In analysis including all treatment groups, there was a significant association between pathologic complete response and improved relapse-free survival. Relapse-free survival events occurred in 14 (9.9%) of 141 patients with pathologic complete response vs 35 (23%) of 154 patients with residual disease (HR = 0.42, 95% CI = 0.23–0.78, P = .006). Similarly, death occurred in 6 (4%) of patients with pathologic complete response vs 20 (13%) with residual disease (HR = 0.3, 95% CI = 0.12–0.74, P = .009).
Outcomes According to HER2-Enriched Status
Pathologic complete response was achieved in 89 (61%) of 146 HER2-enriched patients vs 29 (25%) of 118 non–HER2-enriched patients (odds ratio = 3.8, P < .001). Significant differences in relapse-free survival were observed among subtypes. For example, patients with luminal A tumors had the lowest pathologic complete response rate (14.3%), but these tumors were associated with the best relapse-free survival outcome, with no events observed during 7 years of follow-up. In comparison, patients with HER2-enriched tumors, who had the highest pathologic complete response rate, had significantly worse relapse-free survival, with events occurring in 30 patients (20.5%); however, relapse-free survival events occurred in only 10 (11%) of 89 HER2-enriched patients with pathologic complete response vs 20 (35%) of 57 HER2-enriched patients with residual disease.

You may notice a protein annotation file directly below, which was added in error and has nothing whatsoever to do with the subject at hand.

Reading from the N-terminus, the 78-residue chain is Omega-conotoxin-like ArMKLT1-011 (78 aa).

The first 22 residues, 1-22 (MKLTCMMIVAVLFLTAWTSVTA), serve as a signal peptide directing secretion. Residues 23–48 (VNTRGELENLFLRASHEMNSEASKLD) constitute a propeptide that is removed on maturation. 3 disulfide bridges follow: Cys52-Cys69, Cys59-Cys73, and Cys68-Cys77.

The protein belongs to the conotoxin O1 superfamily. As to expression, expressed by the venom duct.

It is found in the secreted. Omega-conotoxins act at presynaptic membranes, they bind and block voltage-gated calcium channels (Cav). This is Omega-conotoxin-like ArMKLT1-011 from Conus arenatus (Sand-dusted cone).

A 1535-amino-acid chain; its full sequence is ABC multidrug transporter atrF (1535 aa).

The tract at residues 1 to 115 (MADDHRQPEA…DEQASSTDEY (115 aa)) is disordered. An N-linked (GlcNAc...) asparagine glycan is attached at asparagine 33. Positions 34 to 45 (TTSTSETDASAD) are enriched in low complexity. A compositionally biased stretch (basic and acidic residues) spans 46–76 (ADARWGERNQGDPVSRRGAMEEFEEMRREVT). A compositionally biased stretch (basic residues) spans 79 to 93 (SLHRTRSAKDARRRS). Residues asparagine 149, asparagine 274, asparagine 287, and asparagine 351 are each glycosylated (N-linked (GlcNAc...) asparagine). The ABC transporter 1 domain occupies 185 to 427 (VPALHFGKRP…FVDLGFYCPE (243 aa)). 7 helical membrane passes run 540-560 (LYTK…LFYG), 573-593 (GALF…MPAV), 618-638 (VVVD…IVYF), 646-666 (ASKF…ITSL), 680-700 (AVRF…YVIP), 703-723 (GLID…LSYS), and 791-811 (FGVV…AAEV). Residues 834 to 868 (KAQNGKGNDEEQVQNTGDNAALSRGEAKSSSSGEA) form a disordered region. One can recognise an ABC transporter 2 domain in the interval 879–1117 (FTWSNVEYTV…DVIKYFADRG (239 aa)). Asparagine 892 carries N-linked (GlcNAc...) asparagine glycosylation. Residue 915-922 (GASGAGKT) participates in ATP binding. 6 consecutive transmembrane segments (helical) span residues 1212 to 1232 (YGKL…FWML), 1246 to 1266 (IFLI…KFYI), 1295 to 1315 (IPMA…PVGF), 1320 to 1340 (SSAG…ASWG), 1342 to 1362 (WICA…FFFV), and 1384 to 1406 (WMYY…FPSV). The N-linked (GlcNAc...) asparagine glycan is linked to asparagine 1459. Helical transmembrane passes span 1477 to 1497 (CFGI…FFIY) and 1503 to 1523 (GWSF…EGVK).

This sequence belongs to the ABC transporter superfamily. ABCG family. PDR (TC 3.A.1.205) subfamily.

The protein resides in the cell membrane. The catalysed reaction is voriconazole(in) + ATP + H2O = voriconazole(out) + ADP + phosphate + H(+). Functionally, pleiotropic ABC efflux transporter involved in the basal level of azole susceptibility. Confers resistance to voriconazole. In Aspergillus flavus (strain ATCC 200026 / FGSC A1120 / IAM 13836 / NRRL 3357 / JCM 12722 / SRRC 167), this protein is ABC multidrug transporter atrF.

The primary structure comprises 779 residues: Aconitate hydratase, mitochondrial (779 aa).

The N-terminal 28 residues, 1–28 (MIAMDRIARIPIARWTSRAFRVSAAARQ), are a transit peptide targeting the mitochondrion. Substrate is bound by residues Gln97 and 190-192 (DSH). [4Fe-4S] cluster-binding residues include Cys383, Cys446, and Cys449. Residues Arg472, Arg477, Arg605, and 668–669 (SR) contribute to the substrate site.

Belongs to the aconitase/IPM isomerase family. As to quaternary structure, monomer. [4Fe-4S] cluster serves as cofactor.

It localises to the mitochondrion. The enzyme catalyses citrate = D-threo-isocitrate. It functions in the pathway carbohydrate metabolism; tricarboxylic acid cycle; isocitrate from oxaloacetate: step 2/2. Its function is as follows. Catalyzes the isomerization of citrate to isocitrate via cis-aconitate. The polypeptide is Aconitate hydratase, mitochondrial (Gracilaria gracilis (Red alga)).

Effect of Gene Expression
mRNA sequencing was performed in 264 pretreatment samples. Among 688 gene expression signatures initially evaluated in the patient population, significant associations with both pathologic complete response and relapse-free survival were found for 22 (3.2%). In particular, eight immune signatures (including two IgG signatures, a B-cell/plasma cell signature, a T-helper signature, and a T-cell/B-cell cooperation signature) were significantly associated with both higher pathologic complete response and higher relapse-free survival rates. In contrast, tumor subtype biomarkers were associated either with poorer pathologic complete response rates and better relapse-free survival or with higher pathologic complete response rates and worse relapse-free survival. Among patients with residual disease, an IgG-high signature was an independent predictor of better relapse-free survival, whereas the HER2-enriched signature was associated with poorer relapse-free survival.
The investigators concluded, “In CALGB 40601, dual HER2-targeting resulted in significant relapse-free survival and overall survival benefits. Integration of intrinsic subtype and immune signatures allowed for the prediction of pathologic complete response and relapse-free survival, both overall and within the residual disease group. These approaches may provide means for rational escalation and de-escalation treatment strategies in HER2-positive breast cancer.”
Lisa A. Carey, MD, of the Division of Oncology, University of North Carolina at Chapel Hill, is the corresponding author for the Journal of Clinical Oncology article.
Disclosure: The study was supported by the National Cancer Institute, National Institutes of Health, GlaxoSmithKline, and others. For full disclosures of the study authors, visit ascopubs.org.The content in this post has not been reviewed by the American Society of Clinical Oncology, Inc. (ASCO®) and does not necessarily reflect the ideas and opinions of ASCO®.